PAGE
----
Home Flora of Missouri
Home
Name Search
Families
Volumes
!Plantago lanceolata L. Search in The Plant ListSearch in IPNISearch in Australian Plant Name IndexSearch in NYBG Virtual HerbariumSearch in Muséum national d'Histoire naturelleSearch in Type Specimen Register of the U.S. National HerbariumSearch in Virtual Herbaria AustriaSearch in JSTOR Plant ScienceSearch in SEINetSearch in African Plants Database at Geneva Botanical GardenAfrican Plants, Senckenberg Photo GallerySearch in Flora do Brasil 2020Search in Reflora - Virtual HerbariumSearch in Living Collections Decrease font Increase font Restore font
 

Published In: Species Plantarum 1: 113–114. 1753. (1 May 1753) (Sp. Pl.) Name publication detailView in BotanicusView in Biodiversity Heritage Library
 

Project Name Data (Last Modified On 9/1/2017)
Acceptance : Accepted
Project Data     (Last Modified On 7/9/2009)
Status: Introduced

 

Export To PDF Export To Word

6. Plantago lanceolata L. (English plantain, buckhorn, rib grass)

P. lanceolata f. eriophora (Hoffmanns. & Link) Beck

P. lanceolata var. sphaerostachya Mert. & W.D.J. Koch

Pl. 488 c, d; Map 2225

Plants perennial (but often flowering the first year), with numerous, slender, fibrous roots and sometimes also a taproot, the rootstock occasionally branched at the tip (this often appearing woolly with tan hairs). Aerial stems absent or very short. Leaves in a dense basal rosette, sessile or with obscure, broadly winged petioles, usually wine-colored to purplish-tinged at the base, ascending to arched or spreading to loosely ascending. Leaf blades (5–)10–40 cm long, 7–35 mm wide, narrowly elliptic to narrowly lanceolate or elliptic-lanceolate (sometimes ovate in seedlings and overwintering rosettes), angled to a usually sharply pointed tip, tapered at the base, the margins entire or with widely spaced, short and broad or rarely long and slender teeth, the surfaces glabrous or sparsely to moderately pubescent with curved to spreading hairs (sometimes more densely so on the undersurface), appearing green to dark green, with 3 to several main veins, these all arising from the blade base and appearing more or less parallel. Inflorescences 1 to more commonly several to many per plant, terminal, elongate spikes, 1.5–8.0 cm long, 6–10 mm in diameter, densely flowered for the entire length (the axis not visible between the flowers) or the lowermost flowers sometimes more widely spaced, the stalk 12–55 cm long, erect or strongly ascending at flowering and fruiting, hairy, the axis solid, somewhat 5-angled in cross-section. Bracts with the body 1.5–3.0 mm long, similar in length, shorter than to longer than the flowers (the body slightly shorter than the calyces), ovate, with broad, translucent margins and a slender, not or only slightly keeled, green midnerve, often tapered into a slender awnlike or hairlike tip up to as long as the body, glabrous. Cleistogamous flowers absent. Calyces appearing 3-lobed (derived from 4 lobes but with the 2 lobes adjacent to the bract fused into a usually apically notched structure with 2 midnerves), 1.8–3.0 mm long, zygomorphic, ovate (the fused pair broadly oblong-ovate), sharply pointed at the tip, the slender, not or only slightly keeled midnerve glabrous or more commonly hairy toward the tip, the broad, translucent margins thin and papery. Corollas not noticeably zygomorphic, the lobes 2.0–2.5 mm long, narrowly ovate with a shallowly cordate base, sharply pointed at the tip, the margins entire, translucent white to tan, all of the lobes spreading to reflexed at flowering, reflexed at fruiting. Stamens 4, the anthers not horned. Fruits 3–4 mm long, ovoid to obovoid, circumscissile near the base. Seeds mostly 2 per fruit, 1.7–2.2 mm long, oblong-elliptic to ovate, the surface with a flattened or slightly concave area on 1 side, otherwise finely pitted, yellowish brown to brown, shiny. 2n=12, 13, 24, 96. April–October.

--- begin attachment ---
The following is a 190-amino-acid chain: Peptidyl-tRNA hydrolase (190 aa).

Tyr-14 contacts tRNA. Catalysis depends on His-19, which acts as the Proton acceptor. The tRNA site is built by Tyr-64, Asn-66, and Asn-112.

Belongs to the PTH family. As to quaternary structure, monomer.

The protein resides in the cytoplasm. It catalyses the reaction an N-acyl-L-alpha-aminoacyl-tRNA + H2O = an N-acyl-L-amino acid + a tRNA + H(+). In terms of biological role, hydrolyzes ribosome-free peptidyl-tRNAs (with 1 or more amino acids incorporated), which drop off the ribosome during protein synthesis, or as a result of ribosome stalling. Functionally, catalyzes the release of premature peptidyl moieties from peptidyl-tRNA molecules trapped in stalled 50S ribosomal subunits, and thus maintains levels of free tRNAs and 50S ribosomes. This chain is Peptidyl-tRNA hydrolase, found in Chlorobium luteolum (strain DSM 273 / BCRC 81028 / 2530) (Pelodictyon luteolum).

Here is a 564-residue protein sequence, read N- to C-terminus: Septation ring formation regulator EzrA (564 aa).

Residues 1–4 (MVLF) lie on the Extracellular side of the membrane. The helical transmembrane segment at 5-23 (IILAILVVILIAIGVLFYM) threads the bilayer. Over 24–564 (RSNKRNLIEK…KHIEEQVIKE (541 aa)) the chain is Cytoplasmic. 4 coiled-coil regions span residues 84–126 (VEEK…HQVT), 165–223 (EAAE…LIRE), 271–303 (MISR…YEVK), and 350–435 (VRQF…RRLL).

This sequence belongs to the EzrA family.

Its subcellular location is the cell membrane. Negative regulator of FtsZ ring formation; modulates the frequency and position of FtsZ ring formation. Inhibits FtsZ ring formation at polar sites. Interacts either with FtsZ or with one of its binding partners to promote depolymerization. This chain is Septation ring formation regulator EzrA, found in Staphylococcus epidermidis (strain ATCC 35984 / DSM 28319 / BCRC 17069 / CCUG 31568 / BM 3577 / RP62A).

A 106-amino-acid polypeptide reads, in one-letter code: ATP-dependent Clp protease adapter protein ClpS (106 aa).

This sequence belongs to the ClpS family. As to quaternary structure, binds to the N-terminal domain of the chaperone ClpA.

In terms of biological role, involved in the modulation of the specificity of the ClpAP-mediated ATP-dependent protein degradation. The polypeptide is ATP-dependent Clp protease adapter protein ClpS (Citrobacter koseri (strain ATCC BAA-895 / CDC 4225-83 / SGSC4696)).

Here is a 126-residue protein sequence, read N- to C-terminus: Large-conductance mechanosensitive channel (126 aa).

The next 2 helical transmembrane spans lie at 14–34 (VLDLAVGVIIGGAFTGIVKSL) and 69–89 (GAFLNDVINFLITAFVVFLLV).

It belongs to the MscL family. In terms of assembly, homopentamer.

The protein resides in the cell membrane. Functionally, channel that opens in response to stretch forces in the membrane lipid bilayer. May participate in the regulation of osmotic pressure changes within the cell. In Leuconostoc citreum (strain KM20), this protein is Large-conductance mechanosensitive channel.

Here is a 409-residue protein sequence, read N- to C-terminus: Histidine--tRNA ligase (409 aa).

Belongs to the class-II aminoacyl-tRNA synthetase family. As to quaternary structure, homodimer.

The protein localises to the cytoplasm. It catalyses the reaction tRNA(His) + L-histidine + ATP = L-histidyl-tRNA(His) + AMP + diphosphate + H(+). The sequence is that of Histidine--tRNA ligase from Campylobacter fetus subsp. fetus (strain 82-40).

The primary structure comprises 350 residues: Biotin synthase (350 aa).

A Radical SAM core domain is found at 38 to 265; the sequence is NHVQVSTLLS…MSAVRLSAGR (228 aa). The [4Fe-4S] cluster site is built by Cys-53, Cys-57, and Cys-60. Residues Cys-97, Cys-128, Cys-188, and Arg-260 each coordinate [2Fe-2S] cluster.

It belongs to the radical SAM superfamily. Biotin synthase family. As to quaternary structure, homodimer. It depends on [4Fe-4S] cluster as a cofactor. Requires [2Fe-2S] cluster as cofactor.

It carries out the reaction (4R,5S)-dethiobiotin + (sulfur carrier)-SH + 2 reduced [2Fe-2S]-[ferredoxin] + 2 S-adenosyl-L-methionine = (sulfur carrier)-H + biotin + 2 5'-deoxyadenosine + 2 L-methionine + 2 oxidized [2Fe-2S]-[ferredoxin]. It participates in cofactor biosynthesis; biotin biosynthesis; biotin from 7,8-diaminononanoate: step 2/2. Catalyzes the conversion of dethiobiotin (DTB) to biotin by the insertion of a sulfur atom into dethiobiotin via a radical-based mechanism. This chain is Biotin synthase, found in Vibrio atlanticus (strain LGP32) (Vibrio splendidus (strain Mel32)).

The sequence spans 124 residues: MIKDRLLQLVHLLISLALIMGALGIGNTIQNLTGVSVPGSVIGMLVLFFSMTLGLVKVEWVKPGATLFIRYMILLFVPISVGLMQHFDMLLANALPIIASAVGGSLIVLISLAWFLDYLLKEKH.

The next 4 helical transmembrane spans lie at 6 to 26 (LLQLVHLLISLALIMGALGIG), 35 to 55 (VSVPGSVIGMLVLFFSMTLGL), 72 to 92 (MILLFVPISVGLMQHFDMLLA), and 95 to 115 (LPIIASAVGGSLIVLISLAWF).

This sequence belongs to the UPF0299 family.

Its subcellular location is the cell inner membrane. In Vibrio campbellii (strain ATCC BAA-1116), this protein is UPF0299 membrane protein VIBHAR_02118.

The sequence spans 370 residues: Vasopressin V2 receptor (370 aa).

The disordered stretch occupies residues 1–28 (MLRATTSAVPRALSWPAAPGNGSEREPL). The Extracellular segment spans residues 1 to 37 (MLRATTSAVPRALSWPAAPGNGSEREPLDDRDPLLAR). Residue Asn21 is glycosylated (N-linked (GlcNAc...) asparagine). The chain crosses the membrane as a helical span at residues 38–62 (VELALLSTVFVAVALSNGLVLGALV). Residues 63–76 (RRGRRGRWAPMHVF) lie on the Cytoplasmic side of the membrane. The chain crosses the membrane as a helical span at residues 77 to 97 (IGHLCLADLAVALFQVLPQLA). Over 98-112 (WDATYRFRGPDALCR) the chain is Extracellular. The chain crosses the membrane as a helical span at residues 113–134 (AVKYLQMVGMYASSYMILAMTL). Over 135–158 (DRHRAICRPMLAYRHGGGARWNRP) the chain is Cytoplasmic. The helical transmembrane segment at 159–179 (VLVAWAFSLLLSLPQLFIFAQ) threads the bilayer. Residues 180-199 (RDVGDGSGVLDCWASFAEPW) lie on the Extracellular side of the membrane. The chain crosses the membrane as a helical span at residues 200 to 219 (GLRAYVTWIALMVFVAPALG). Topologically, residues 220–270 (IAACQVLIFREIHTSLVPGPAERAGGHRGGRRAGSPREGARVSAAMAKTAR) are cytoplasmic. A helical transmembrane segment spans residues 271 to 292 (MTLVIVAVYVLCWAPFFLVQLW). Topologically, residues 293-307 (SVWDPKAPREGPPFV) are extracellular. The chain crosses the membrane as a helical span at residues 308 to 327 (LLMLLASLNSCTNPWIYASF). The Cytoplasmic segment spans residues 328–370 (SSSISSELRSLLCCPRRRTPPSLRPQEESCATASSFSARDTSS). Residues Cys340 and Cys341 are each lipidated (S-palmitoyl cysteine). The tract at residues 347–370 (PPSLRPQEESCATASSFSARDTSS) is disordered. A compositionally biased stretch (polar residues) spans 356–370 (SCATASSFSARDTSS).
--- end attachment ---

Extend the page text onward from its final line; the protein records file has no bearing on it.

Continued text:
Introduced, common nearly throughout the state (native of Europe, Asia, introduced nearly worldwide). Banks of streams and rivers, margins of ponds and lakes, marshes, and openings of mesic upland forests; also old fields, fallow fields, pastures, edges of crop fields, lawns, gardens, fencerows, railroads, roadsides, and open disturbed areas.

Some botanists recognize a number of infraspecific taxa for P. lanceolata (Steyermark, 1963), based on slight differences in inflorescence shape and pubescence patterns. Tessene (1968) corroborated earlier research showing that these can be accounted for mainly by environmental variables, rather than genetically based variation.

 


 

 
 
© 2020 Missouri Botanical Garden - 4344 Shaw Boulevard - Saint Louis, Missouri 63110